Thursday, March 14, 2024

The Bond Is Breaking

David Ignatius writes that the relationship between Joe Biden and Benjamin Netanyahu is pretty tense:

As the war in Gaza grinds on, President Biden and Israeli Prime Minister Benjamin Netanyahu are locked in a public quarrel about military strategy, political leadership and even casualty numbers. Like past disputes in the relationship, this one will probably be resolved short of an open break — but it’s a tense moment.

The most visible disagreement has been about Netanyahu’s plan to attack Hamas’s remaining stronghold in Rafah along Gaza’s southern border with Egypt. Netanyahu and a broad range of other Israeli officials believe that destroying the four Hamas battalions there, with about 3,000 fighters, is essential to break its military control in the territory.

Biden said in an interview with MSNBC this past weekend that Rafah was a “red line,” but it wasn’t clear just what that meant. Last month, Biden said Israel shouldn’t attack Rafah until it had a “credible and executable plan for ensuring the safety” of more than 1 million Palestinian refugees who have been driven there by the fighting, according to a White House summary of the conversation. Administration officials say they still haven’t seen such a plan.

“We’ll go there,” Netanyahu shot back on Sunday, adding: “You know, I have a red line. You know what the red line is? That October 7 doesn’t happen again. Never happens again.” A senior Israeli official underlined that position in an interview on Wednesday. “If the administration says, ‘Never do Rafah,’ that won’t work. … You can’t do 80 percent of the job.”

But it will happen again. That's the history of the Israel and Palestine. And, now, the Netanyahu coalition is falling apart:

A deeper disagreement is about whether Netanyahu and his right-wing government really have united the country behind a clear endgame for the conflict. U.S. intelligence analysts were openly skeptical of Netanyahu’s leadership prospects in their annual threat assessment, delivered to Congress this week.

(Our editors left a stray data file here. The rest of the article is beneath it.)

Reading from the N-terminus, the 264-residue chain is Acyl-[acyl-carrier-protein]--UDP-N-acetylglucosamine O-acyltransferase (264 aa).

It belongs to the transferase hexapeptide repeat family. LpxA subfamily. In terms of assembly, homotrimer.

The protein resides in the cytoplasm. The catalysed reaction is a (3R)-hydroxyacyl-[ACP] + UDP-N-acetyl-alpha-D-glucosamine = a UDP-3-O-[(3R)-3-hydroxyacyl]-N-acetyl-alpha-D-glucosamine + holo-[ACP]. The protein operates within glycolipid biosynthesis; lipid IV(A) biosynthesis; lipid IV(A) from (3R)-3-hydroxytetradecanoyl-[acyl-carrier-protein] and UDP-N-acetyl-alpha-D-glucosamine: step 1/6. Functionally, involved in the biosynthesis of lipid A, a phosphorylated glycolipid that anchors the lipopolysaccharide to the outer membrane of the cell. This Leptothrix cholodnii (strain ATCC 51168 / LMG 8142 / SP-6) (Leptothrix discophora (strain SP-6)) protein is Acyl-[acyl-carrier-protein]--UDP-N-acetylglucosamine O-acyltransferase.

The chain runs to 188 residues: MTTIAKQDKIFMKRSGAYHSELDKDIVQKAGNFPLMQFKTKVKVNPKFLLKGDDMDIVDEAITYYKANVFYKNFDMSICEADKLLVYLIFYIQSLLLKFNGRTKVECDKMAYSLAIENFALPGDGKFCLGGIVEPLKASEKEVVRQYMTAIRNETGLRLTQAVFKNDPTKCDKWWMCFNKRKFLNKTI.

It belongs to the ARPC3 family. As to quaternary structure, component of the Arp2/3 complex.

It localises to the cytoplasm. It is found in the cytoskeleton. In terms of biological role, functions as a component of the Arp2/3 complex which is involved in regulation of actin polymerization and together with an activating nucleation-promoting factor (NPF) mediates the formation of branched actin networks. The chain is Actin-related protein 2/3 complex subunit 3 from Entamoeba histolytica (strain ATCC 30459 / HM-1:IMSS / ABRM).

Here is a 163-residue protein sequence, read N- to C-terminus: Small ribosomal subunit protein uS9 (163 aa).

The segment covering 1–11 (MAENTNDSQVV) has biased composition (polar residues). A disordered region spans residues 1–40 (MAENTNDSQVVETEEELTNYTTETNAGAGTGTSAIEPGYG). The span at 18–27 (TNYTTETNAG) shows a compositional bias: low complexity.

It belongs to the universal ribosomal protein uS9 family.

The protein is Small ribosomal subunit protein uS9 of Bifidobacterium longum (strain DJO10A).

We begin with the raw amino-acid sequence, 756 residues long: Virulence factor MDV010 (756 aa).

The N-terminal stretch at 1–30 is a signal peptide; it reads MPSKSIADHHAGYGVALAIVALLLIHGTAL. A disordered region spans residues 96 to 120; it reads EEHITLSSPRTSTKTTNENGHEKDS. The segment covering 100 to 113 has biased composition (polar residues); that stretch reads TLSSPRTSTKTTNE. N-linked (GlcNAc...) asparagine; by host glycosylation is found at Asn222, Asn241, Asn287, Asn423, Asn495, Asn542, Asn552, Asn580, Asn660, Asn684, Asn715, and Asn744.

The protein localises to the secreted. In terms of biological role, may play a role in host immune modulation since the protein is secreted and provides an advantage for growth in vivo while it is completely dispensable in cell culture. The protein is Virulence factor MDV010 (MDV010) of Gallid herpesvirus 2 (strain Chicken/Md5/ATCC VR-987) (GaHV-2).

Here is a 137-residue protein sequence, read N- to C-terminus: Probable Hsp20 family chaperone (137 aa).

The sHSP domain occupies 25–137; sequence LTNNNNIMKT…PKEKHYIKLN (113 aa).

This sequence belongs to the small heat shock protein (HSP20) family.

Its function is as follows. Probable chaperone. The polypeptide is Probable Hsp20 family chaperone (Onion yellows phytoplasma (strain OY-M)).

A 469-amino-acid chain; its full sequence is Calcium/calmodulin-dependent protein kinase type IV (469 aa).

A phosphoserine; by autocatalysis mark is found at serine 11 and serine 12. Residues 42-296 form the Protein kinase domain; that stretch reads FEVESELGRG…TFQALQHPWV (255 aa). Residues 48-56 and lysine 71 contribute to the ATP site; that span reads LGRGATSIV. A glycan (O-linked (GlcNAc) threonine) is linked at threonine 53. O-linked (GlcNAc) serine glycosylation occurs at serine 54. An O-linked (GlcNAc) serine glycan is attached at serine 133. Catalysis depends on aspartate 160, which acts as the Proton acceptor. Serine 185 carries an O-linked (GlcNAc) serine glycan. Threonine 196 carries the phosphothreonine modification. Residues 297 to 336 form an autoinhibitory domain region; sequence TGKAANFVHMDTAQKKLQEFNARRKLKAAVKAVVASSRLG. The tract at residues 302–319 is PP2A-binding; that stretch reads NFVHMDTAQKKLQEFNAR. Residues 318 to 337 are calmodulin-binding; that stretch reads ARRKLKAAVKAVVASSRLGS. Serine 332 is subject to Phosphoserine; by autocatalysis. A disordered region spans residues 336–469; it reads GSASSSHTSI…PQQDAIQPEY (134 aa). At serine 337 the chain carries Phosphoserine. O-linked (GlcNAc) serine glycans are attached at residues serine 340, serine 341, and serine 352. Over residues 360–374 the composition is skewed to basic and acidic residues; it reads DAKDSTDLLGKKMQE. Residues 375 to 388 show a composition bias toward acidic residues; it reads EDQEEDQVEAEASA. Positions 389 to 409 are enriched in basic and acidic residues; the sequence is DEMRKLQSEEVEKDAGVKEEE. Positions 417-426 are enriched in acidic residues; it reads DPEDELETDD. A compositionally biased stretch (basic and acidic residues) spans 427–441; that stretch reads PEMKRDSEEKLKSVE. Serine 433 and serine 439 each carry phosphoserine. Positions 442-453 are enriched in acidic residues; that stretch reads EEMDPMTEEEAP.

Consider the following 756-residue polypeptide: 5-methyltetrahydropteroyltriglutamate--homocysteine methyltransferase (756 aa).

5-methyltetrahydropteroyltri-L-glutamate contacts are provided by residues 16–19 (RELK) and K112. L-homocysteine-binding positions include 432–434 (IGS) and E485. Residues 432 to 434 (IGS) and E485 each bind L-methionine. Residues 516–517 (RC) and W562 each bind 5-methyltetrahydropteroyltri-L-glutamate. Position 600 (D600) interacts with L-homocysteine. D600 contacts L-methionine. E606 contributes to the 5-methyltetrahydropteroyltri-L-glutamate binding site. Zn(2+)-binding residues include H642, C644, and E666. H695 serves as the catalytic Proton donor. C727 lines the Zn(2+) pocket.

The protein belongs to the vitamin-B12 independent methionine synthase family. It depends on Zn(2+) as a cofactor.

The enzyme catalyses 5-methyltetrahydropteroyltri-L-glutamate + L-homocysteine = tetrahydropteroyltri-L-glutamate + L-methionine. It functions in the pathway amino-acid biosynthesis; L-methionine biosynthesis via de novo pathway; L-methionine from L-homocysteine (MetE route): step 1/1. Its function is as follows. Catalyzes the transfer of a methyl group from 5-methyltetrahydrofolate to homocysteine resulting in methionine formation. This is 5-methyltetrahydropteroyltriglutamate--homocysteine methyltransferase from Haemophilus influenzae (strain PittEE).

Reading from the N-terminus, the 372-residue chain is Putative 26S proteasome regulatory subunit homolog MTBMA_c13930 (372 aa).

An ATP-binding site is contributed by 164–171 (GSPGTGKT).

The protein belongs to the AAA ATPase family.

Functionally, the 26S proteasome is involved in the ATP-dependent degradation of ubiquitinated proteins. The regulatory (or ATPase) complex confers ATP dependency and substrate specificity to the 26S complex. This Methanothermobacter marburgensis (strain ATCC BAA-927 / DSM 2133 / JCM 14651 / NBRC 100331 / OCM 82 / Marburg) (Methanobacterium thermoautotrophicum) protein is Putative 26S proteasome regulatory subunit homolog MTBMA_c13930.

“Netanyahu’s viability as a leader as well as his governing coalition of far-right and ultraorthodox parties that pursued hardline policies on Palestinian and security issues may be in jeopardy,” the threat assessment noted. “Distrust of Netanyahu’s ability to rule has deepened and broadened. … A different, more moderate government is a possibility.”

That’s unusually blunt language for a public intelligence report, and Israeli officials protested what they saw as an effort to meddle in Israeli internal politics by, in effect, “weaponizing” the intelligence reporting. Netanyahu’s team was already peeved about what it saw as an attempt by Vice President Harris to drive a wedge into Israeli politics when she said on CBS News on Sunday: “It’s important to distinguish and to not conflate the Israeli government with the Israeli people.”

An important distinction to keep in mind.

Image: The NewArab


Rural said...

I would submit that the treatment of the millions civilians in Gaza which now far outweighs the harm caused by Hamas almost guarantees that it will 'happen again'!

Lorne said...

Patience with the Israeli leadership is clearly wearing thin, Owen. There was an article on the NYT in which Senator Chuck Schumer is calling for regime change in Israel, i.e., the replacing Netanyahu, and an article in The Guardian calls Biden's closeness with Netanyahu a strategic mistake that is going to cost Biden a great deal:

Owen Gray said...

Unfortunately, Rural, I believe you're right.

Owen Gray said...

Thanks for the link, Lorne. Clearly, Netanyahu has outlived his time.

jrkrideau said...

A rough translation of the various new and columnist items:

"It's an election year and Bibi's genocide in Gaza is not helping our polls.

We are already having to do an emergency shut down of TicToK (The US has wanted to do this for a long time but the situation is more urgent now) and Bibi is becoming really toxic. Let's do what we always do and organize a coup.

That's it. A new face and a bit of policy change in Israel and we will bounce right back in the polls."

I heard a rumour the other day that this was why Benny Gantz was visiting Washington. The rumour said that Gantz was perfectly happy to become P.M. but he totally agreed with Bibi's Gaza policies. Back to the drawing board for the Biden crew.

Owen Gray said...

Things never seem to get better there, jrk.